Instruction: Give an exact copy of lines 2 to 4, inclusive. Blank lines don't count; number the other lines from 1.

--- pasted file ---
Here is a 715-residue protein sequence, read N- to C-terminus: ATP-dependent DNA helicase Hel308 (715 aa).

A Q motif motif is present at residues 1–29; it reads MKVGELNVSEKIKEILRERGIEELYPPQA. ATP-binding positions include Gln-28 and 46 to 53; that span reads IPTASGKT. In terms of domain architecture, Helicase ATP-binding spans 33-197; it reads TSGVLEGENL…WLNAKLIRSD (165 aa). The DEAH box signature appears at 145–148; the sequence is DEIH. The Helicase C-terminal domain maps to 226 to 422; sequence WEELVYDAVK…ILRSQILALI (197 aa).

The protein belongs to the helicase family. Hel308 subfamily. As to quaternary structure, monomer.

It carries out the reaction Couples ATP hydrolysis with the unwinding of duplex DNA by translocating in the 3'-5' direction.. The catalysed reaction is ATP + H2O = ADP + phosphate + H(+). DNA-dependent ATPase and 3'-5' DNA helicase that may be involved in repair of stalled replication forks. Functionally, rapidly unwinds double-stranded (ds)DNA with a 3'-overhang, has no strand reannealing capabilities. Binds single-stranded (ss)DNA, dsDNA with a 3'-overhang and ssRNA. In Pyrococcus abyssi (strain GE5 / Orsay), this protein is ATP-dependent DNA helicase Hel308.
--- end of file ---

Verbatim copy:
A Q motif motif is present at residues 1–29; it reads MKVGELNVSEKIKEILRERGIEELYPPQA. ATP-binding positions include Gln-28 and 46 to 53; that span reads IPTASGKT. In terms of domain architecture, Helicase ATP-binding spans 33-197; it reads TSGVLEGENL…WLNAKLIRSD (165 aa). The DEAH box signature appears at 145–148; the sequence is DEIH. The Helicase C-terminal domain maps to 226 to 422; sequence WEELVYDAVK…ILRSQILALI (197 aa).

The protein belongs to the helicase family. Hel308 subfamily. As to quaternary structure, monomer.

It carries out the reaction Couples ATP hydrolysis with the unwinding of duplex DNA by translocating in the 3'-5' direction.. The catalysed reaction is ATP + H2O = ADP + phosphate + H(+). DNA-dependent ATPase and 3'-5' DNA helicase that may be involved in repair of stalled replication forks. Functionally, rapidly unwinds double-stranded (ds)DNA with a 3'-overhang, has no strand reannealing capabilities. Binds single-stranded (ss)DNA, dsDNA with a 3'-overhang and ssRNA. In Pyrococcus abyssi (strain GE5 / Orsay), this protein is ATP-dependent DNA helicase Hel308.